At the end of the day I’m left with a sceptical feeling not about Torrengo and Buonomo‘s ideas in particular but about the whole enterprise of trying to reduce or analyse the concept of personal identity. It is, after all, a particular case of identity and wouldn’t identity be a good candidate for being one of those ‘primitive’ ideas that we just have to start with? I don’t know; or perhaps I should just say there is a person who doesn’t know, whose identity I leave unprobed.

7 Comments

  1. 1. Paul Torek says:

    But… but… but… phenomenal continuity IS (one kind of) memory. The stream of consciousness connects, and makes sense, only because memory connects it. Even short-term memory is still memory.

    “because they would deny that this separation of phenom and psych is … even conceivable.” Hear hear! That’s me.

    “This might be because they think the two are essentially identical, or because they think phenomenal experience arises directly out of psychology.” And later: “The second objection … says we can only identify a stream of consciousness in relation to a person in the first place.” No, none of these quite capture my objection. Phenomenal experience goes beyond propositional memory, habits, and personality traits – which seems to be what “psychology” means here. And we can make sense of fission thought-experiments, where one person becomes two and the stream of consciousness connects to both descendants.

    No, what’s wrong with the proposal is precisely that “*stream* of consciousness” (emphasis added) presupposes memory.

  2. 2. davidly says:

    I like these thought experiments because they concretize a notion I’ve had for I don’t know how long. Namely, that our stream of consciousness skips about from time and place. I could never reconcile this with the lack of continuity of experience and memory. Until now. The continuity is an illusion; the stream of consciousness is immediately attuned to the experience it occupies.

    I also think that when we fall asleep we do acquire a new identity. Or experience an different or substantially enough altered one. Why do I think any of this? I can’t remember. I’m sure it’ll come to me.

  3. 3. wtquinn says:

    Please add some drama and suspense.

    Hint: Terminator movies
    Hint: Undoing of personal and group remorse and regret.

    RETROCAUSALITY.

    If you are first to market you’ll get all the merchandising rights.

    🙂

  4. 5. Tom Clark says:

    The authors say “what is constitutive of personal identity over time according to the phenomenal approach is the fact that different experiences belong to one and the same stream of consciousness, regardless of the content of such experiences.”

    Agreeing with Paul in comment #1, it isn’t clear to me how phenomenal continuity as a criterion for personal identity is established in the absence of psychological continuity, e.g., memories, character, etc. which determine the content of experiences. Personal identity over time is predicated on being the same person over time, which involves at least some psychological similarities carried over from one moment to the next. A stream of a particular person’s consciousness can only be identified as that person’s continuous stream on the basis of psychological similarities over time.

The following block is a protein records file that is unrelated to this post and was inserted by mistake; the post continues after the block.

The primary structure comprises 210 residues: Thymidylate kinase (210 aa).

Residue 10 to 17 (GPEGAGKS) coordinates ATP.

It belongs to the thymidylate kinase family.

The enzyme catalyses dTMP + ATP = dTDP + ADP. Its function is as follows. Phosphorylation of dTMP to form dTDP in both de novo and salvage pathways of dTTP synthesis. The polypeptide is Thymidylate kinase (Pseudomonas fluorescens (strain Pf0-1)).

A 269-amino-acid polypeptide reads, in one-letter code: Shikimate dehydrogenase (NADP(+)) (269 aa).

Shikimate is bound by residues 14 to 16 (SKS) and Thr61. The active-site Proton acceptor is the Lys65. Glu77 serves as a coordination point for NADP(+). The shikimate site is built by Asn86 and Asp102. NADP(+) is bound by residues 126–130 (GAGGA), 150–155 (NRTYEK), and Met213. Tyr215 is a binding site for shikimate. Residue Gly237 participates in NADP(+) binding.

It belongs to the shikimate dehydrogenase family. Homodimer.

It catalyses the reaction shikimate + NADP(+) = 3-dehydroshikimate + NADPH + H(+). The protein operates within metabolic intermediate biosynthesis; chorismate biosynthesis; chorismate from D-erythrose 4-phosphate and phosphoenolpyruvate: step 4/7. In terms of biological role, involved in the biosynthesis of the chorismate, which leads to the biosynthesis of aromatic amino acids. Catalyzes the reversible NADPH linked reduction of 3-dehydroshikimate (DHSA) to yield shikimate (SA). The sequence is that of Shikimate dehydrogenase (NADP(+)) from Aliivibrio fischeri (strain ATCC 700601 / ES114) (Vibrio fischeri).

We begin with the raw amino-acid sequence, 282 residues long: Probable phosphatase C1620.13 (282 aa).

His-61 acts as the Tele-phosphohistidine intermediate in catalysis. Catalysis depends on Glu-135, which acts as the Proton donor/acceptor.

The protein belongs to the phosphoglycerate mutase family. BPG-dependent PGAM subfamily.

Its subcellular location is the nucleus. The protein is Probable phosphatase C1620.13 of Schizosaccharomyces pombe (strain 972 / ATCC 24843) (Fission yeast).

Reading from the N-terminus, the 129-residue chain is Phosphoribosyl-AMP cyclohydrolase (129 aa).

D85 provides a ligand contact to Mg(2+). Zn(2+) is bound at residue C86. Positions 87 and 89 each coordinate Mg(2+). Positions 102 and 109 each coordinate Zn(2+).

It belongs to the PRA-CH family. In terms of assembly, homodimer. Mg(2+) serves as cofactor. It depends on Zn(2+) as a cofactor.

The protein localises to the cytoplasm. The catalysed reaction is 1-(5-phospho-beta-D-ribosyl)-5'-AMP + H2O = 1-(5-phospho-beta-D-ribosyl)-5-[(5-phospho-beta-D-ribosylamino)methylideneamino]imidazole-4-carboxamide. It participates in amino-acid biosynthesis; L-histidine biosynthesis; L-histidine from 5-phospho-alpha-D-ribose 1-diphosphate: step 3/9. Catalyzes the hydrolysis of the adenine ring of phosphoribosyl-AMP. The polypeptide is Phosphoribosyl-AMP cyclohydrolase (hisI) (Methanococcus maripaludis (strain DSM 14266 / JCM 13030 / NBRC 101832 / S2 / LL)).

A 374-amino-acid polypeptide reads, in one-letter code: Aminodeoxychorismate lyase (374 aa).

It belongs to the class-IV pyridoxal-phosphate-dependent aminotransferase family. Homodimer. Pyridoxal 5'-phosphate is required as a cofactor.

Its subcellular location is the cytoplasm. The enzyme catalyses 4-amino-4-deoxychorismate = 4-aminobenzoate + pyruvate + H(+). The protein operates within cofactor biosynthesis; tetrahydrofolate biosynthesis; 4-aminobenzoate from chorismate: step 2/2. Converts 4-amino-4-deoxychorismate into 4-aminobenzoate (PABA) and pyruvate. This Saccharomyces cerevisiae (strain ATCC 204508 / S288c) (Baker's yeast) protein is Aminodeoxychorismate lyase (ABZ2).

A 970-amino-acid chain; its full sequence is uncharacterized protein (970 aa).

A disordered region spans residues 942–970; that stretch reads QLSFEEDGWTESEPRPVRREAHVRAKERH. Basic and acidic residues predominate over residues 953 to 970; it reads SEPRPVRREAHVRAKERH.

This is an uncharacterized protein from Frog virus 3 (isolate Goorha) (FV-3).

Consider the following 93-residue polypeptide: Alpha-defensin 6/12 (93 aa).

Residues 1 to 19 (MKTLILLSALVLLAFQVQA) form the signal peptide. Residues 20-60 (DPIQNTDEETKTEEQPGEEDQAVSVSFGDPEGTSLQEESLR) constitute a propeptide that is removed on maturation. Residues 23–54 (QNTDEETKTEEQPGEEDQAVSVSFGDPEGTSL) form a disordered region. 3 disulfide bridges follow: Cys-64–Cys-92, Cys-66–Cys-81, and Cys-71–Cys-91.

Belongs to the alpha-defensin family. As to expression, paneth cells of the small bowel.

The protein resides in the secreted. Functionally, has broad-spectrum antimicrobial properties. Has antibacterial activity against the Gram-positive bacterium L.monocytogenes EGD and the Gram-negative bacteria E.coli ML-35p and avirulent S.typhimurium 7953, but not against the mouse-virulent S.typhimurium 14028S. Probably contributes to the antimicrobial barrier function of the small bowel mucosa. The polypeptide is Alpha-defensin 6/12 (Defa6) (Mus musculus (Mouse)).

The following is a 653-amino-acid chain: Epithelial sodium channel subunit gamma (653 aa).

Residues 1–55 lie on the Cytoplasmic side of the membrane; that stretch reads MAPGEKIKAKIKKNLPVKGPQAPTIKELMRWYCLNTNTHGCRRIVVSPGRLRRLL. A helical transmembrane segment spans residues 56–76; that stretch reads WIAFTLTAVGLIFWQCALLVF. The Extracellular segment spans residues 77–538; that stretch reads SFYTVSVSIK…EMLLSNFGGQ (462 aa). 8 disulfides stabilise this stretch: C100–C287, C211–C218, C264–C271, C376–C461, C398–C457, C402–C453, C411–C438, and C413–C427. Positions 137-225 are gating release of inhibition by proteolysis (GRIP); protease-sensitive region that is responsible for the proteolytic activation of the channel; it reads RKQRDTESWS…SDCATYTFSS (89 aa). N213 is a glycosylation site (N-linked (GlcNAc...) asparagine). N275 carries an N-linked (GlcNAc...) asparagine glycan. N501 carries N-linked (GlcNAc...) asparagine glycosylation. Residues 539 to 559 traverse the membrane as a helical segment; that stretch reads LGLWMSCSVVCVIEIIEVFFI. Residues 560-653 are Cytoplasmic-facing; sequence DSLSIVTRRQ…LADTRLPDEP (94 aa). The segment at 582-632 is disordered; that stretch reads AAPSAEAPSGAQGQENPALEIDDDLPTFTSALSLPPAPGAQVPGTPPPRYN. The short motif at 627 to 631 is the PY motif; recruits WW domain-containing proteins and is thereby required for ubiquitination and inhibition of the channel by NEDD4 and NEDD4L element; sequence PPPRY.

In contrast to the authors’ approach, I’d suggest that it isn’t personal identity that gets maintained by phenomenal continuity in their thought experiments, but a *generic* subjective continuity: the persistence of experience across different subjects. In a paper written a while back (linked on my name above), I use a Parfit-style transformation thought experiment to illustrate this, and then apply it to the question of what we should anticipate at death.

  5. 6. Tim says:

    @Tom Clark

    Basically generic subjective continuity (gsc) boils down to the universe being one yet many simultaneously (different aspects of the whole). And the sense of moving from one moment to the next is merely a mereological illusion of “caused” (b theorist) by a self-referential memory narrative of relational memory states. This make sense?

    Given the implications of this, this should imply that we should never anticipate not being a thing that doesn’t have subjectivity, as all things within everything, that don’t have subjective content, are “skipped”, in the sense that there’s no subject embedded in that spacetime region. This implying that we should anticipate, after death, experiences in various body incarnations, that being of the highest bliss, extreme torture, and all in between (unless there’s a transfinite zone in the universe that has indefinite subjectivity that is of a certain kind and within a certain threshold across many categories). This scares me knowing that I’m “x” body iterations from being skinned alive, countless times, for example.

  6. 7. Tom Clark says:

    Thanks Tim. I like “the sense of moving from one moment to the next is merely a mereological illusion of ’caused’ (b theorist) by a self-referential memory narrative of relational memory states.” And you’ve hit on the downside of there not being nothingness in store for us, namely all the possible states of suffering. Which is why the Buddhists hoped for cessation from reincarnation: accumulate enough merit and you won’t be reborn, congratulations!